Irvin Yalom, a major figure in group therapy, has spent much of his career investigating the inner workings of group therapy. Throughout his decades of work, Dr. Yalom has identified a number of group therapeutic factors that represent the primary agents of change in group therapy. These therapeutic factors help to give purpose and direction to a therapy group’s activities in addition to providing a benchmark against which progress can be measured.
While there are a number of therapeutic group factors, you do not need to touch on all of them to have an effective therapy group. Some types of therapy groups are going to emphasize certain factors, while other therapy groups are going to focus on different factors. For example, an Adult Children of Alcoholics group might focus on interpersonal relationships and corrective recapitulation of the family experience. In contrast, a cancer survivor support group might focus on installation of hope and imparting information. As a therapy group leader, you should keep therapeutic factors in mind as an overarching measure of the group’s success.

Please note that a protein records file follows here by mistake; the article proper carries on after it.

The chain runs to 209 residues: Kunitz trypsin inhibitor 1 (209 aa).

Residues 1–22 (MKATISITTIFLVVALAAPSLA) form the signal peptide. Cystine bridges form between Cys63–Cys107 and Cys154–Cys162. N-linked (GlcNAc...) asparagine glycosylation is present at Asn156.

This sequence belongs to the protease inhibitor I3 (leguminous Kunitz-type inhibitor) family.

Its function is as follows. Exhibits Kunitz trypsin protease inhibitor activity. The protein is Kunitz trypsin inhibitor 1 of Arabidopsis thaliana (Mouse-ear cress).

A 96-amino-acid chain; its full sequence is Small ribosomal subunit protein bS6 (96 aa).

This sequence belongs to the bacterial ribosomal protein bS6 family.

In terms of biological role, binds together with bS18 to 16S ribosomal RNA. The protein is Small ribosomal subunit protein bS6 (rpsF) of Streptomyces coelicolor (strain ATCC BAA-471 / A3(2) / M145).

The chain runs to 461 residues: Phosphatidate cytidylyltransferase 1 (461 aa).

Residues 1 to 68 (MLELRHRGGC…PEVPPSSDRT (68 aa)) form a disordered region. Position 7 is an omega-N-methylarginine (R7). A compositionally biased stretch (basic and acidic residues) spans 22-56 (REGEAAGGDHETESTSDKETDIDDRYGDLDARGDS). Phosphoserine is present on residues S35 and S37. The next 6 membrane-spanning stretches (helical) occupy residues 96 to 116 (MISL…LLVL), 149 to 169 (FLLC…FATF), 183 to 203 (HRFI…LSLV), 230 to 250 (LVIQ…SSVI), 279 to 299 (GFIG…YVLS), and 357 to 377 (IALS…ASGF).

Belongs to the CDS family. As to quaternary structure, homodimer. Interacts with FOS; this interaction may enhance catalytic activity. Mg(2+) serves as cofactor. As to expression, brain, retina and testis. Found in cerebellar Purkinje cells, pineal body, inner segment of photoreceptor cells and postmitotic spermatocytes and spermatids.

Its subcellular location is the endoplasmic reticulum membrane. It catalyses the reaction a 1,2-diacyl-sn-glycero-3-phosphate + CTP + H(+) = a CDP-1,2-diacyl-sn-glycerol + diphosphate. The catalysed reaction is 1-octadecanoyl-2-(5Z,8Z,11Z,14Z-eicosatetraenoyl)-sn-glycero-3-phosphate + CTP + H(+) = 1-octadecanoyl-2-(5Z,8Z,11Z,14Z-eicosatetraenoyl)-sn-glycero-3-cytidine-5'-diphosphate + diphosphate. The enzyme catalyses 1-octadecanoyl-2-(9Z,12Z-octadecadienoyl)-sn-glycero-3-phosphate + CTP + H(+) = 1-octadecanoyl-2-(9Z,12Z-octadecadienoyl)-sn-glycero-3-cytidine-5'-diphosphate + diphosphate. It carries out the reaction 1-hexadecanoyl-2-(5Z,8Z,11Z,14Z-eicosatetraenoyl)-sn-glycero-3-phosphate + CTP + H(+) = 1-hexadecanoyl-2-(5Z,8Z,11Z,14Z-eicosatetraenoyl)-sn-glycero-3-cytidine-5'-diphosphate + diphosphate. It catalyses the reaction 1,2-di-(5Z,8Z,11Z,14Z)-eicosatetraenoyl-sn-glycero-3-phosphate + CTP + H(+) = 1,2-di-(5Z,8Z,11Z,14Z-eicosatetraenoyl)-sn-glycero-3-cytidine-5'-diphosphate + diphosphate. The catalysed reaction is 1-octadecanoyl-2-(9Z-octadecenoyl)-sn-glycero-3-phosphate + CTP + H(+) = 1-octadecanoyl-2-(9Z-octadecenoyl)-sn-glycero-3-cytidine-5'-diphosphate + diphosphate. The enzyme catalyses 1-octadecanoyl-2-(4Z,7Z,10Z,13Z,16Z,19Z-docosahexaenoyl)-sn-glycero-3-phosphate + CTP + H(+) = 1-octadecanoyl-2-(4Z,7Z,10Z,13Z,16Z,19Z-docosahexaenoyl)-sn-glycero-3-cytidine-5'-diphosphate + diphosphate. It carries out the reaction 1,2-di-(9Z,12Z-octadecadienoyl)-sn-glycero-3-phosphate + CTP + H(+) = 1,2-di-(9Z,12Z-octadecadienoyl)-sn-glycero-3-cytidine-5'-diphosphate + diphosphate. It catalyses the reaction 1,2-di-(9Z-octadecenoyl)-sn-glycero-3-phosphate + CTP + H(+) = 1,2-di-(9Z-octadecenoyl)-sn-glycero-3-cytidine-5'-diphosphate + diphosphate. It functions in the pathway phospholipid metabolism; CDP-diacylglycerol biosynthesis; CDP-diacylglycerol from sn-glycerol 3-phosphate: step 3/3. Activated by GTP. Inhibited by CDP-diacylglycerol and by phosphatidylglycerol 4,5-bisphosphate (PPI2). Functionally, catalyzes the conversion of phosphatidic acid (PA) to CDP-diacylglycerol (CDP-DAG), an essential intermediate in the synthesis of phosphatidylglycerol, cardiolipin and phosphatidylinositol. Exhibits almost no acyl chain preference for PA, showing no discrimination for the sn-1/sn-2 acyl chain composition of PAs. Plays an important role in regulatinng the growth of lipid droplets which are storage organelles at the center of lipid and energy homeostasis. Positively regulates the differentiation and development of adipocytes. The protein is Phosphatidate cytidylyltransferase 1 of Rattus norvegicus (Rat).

For this Discussion, review the week’s Learning Resources and select three therapeutic factors that align with your therapeutic approach. Consider how you might address issues that arise from therapeutic factors that do not align with expectations for the therapy group.
With these thoughts in mind:
Post by Day 3 a brief description of the therapeutic factors you selected. Then, explain how each aligns with your therapeutic approach. Finally, explain how you might address issues and challenges that may arise when therapeutic factors do not align to your expectations for the therapy group. Be specific and use the Learning Resources and current literature to support your response.
- Yalom, I. D., & Leszcz, M. (2005). The theory and practice of group psychotherapy (5th ed.). New York, NY: Basic Books.
- Chapter 1: “The Therapeutic Factors” (pp. 1–18)
- Chapter 2: “Interpersonal Learning” (pp. 19–52)
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